(image by sanofi2498)
The ever-entertaining Jay Cross threw up an amusing blog the other day, riffing on some observations by David Brooks in the NYT that reciting obscure factoids from our cultural past no longer gives you any street-cred. The new 'cool' [*makes embarrasing white-boy pseudo-gang gesture*] is to be connected to 'the now', via your iPhone or other mobile web device.
'Last night at a party, instead of one-upping each other with modernist cultural artifacts, people talked of Tweets and Twirl and other blips on the radar of the greater social network. Esoterica still rules, but the successful social climber has to stay ahead of the curve: very early to the game but also among the first to announce that the new stuff has become old hat.'
And too right he is - I've noticed lately that when friends come around to my place we no longer argue over obscure facts and arcane movie trivia. Because there's no point - any of us can just search for the relevant piece of data online in seconds, leaving a previously insufferable smug git (usually me) with a sheepish expression on his face as he's proven wrong.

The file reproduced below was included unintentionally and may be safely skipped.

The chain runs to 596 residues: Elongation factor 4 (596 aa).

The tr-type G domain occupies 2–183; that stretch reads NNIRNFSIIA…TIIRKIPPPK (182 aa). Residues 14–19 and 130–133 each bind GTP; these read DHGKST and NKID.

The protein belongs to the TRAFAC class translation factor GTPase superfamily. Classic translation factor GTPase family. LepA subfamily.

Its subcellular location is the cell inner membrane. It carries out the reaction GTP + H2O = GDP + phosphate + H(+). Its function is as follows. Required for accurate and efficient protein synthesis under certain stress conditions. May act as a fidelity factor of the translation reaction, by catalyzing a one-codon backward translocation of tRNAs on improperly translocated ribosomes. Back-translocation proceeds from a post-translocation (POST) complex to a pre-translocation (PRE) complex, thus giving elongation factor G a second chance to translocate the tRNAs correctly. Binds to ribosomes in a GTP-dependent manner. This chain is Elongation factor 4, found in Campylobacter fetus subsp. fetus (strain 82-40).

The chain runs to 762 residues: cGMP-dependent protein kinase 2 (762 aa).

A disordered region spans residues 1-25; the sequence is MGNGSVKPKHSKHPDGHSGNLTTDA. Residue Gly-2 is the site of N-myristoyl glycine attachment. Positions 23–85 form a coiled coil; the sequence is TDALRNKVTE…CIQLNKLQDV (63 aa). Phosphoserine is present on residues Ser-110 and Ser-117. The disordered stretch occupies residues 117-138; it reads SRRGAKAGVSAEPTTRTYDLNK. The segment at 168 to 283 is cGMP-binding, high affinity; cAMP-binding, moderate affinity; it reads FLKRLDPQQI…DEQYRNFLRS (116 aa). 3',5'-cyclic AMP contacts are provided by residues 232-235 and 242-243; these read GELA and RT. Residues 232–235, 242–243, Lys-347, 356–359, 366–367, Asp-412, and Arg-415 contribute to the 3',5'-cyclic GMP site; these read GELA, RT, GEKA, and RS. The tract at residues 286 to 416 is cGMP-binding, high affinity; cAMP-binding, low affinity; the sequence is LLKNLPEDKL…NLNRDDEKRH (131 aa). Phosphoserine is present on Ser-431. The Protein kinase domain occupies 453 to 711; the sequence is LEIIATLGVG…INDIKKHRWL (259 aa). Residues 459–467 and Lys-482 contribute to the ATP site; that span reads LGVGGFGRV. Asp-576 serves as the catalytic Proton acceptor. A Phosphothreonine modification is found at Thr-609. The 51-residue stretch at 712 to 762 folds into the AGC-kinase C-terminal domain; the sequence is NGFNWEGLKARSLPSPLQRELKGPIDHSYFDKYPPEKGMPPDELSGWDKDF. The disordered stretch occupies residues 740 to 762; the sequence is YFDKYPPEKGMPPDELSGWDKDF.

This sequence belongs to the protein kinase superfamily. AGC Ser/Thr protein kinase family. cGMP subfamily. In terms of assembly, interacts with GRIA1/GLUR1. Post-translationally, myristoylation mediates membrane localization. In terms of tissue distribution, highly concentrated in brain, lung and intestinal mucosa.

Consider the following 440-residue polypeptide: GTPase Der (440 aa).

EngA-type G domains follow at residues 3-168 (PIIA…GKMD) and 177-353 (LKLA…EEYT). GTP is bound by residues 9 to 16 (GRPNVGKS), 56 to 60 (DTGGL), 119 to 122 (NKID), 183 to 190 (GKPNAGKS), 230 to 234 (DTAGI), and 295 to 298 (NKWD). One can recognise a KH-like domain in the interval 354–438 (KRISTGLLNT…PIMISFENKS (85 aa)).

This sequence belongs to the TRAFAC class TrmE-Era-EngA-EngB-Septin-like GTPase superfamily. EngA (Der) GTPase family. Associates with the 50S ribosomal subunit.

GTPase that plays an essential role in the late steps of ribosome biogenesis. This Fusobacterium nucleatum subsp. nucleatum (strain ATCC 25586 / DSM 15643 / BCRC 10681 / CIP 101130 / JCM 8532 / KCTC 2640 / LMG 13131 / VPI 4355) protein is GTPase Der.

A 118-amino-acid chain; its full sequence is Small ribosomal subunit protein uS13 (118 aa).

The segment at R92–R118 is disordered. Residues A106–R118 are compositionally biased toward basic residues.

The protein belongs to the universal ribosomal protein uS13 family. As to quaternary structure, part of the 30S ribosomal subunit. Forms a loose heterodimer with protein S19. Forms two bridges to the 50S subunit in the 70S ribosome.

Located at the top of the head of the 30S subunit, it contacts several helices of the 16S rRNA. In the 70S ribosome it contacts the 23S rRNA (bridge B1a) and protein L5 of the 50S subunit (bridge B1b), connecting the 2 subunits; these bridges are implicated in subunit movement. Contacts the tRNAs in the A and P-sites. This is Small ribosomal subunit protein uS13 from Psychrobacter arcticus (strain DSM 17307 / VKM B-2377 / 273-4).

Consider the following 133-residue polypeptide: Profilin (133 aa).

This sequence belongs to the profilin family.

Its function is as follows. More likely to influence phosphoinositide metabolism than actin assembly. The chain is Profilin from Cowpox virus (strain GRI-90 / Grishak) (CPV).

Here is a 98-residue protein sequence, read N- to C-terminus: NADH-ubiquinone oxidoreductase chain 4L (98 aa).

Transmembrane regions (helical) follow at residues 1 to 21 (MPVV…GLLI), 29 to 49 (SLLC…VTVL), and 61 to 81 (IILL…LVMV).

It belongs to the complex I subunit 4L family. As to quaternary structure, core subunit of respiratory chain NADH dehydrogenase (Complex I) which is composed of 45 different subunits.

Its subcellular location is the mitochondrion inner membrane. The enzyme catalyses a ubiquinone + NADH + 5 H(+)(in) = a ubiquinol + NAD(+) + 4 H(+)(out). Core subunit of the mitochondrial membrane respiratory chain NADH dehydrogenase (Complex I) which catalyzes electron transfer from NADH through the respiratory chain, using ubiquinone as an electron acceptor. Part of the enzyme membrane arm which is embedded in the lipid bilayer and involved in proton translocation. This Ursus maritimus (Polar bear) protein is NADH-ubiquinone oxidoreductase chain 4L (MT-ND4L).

Another shift has been the death of the remote control - as we now no longer argue over the TV or even the iPod, but instead fight over Youtube with ever more hysterical cries of 'No, I'm just playing one more and then you can have it' as we body-block our mates from getting at the keyboard.
Brave new world etc.
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